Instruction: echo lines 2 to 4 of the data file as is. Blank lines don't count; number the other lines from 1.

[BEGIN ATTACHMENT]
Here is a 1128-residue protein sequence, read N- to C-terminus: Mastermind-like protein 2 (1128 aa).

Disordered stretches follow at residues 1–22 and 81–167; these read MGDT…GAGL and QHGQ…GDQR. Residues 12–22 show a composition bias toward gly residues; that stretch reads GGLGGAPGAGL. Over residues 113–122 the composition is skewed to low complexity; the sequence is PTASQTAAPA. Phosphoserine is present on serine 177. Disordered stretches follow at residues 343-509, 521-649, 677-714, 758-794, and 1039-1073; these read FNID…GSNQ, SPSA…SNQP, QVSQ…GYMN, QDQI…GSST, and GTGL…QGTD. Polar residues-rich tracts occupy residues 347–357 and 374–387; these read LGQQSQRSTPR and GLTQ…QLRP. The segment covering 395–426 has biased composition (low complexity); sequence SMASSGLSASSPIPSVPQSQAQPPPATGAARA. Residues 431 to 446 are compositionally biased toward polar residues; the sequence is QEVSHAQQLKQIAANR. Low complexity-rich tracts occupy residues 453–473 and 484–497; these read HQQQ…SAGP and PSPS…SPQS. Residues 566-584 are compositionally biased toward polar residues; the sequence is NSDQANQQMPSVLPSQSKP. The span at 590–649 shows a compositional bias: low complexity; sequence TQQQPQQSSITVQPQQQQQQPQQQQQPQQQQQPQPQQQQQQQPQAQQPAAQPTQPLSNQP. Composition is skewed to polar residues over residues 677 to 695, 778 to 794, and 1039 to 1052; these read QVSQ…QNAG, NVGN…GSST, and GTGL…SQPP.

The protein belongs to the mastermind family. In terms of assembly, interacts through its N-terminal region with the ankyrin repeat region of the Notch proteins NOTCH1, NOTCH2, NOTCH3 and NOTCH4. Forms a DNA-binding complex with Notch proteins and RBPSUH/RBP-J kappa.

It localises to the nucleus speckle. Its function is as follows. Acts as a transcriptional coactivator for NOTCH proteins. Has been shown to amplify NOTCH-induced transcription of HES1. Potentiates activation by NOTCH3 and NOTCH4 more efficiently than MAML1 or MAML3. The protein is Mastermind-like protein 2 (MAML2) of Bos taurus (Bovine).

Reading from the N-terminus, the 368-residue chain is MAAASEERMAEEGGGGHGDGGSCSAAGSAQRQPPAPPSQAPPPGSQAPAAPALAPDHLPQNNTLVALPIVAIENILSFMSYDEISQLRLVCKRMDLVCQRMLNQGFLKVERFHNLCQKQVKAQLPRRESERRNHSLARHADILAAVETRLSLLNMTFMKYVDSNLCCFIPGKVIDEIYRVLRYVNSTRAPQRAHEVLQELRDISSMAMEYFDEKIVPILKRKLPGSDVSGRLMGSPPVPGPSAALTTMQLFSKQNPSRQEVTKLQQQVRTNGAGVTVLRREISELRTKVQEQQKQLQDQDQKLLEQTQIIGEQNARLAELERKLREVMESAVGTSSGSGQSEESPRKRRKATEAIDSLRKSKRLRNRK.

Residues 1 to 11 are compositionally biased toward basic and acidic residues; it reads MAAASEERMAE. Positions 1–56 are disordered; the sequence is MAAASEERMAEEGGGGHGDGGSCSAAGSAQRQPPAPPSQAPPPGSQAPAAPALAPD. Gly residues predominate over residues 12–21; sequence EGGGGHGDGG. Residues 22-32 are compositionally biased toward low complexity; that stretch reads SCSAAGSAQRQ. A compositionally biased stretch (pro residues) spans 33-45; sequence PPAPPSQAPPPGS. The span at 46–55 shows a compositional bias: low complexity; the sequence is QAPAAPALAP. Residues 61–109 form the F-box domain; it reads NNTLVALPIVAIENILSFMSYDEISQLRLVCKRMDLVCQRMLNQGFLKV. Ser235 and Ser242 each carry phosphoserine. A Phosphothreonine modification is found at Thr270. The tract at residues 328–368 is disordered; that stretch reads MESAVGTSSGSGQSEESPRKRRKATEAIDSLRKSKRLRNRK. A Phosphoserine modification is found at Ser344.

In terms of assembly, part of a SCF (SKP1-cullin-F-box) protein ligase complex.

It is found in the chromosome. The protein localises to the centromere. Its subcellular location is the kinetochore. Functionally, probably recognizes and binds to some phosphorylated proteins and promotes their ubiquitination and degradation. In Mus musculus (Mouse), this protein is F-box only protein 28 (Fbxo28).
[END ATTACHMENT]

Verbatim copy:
Disordered stretches follow at residues 1–22 and 81–167; these read MGDT…GAGL and QHGQ…GDQR. Residues 12–22 show a composition bias toward gly residues; that stretch reads GGLGGAPGAGL. Over residues 113–122 the composition is skewed to low complexity; the sequence is PTASQTAAPA. Phosphoserine is present on serine 177. Disordered stretches follow at residues 343-509, 521-649, 677-714, 758-794, and 1039-1073; these read FNID…GSNQ, SPSA…SNQP, QVSQ…GYMN, QDQI…GSST, and GTGL…QGTD. Polar residues-rich tracts occupy residues 347–357 and 374–387; these read LGQQSQRSTPR and GLTQ…QLRP. The segment covering 395–426 has biased composition (low complexity); sequence SMASSGLSASSPIPSVPQSQAQPPPATGAARA. Residues 431 to 446 are compositionally biased toward polar residues; the sequence is QEVSHAQQLKQIAANR. Low complexity-rich tracts occupy residues 453–473 and 484–497; these read HQQQ…SAGP and PSPS…SPQS. Residues 566-584 are compositionally biased toward polar residues; the sequence is NSDQANQQMPSVLPSQSKP. The span at 590–649 shows a compositional bias: low complexity; sequence TQQQPQQSSITVQPQQQQQQPQQQQQPQQQQQPQPQQQQQQQPQAQQPAAQPTQPLSNQP. Composition is skewed to polar residues over residues 677 to 695, 778 to 794, and 1039 to 1052; these read QVSQ…QNAG, NVGN…GSST, and GTGL…SQPP.

The protein belongs to the mastermind family. In terms of assembly, interacts through its N-terminal region with the ankyrin repeat region of the Notch proteins NOTCH1, NOTCH2, NOTCH3 and NOTCH4. Forms a DNA-binding complex with Notch proteins and RBPSUH/RBP-J kappa.

It localises to the nucleus speckle. Its function is as follows. Acts as a transcriptional coactivator for NOTCH proteins. Has been shown to amplify NOTCH-induced transcription of HES1. Potentiates activation by NOTCH3 and NOTCH4 more efficiently than MAML1 or MAML3. The protein is Mastermind-like protein 2 (MAML2) of Bos taurus (Bovine).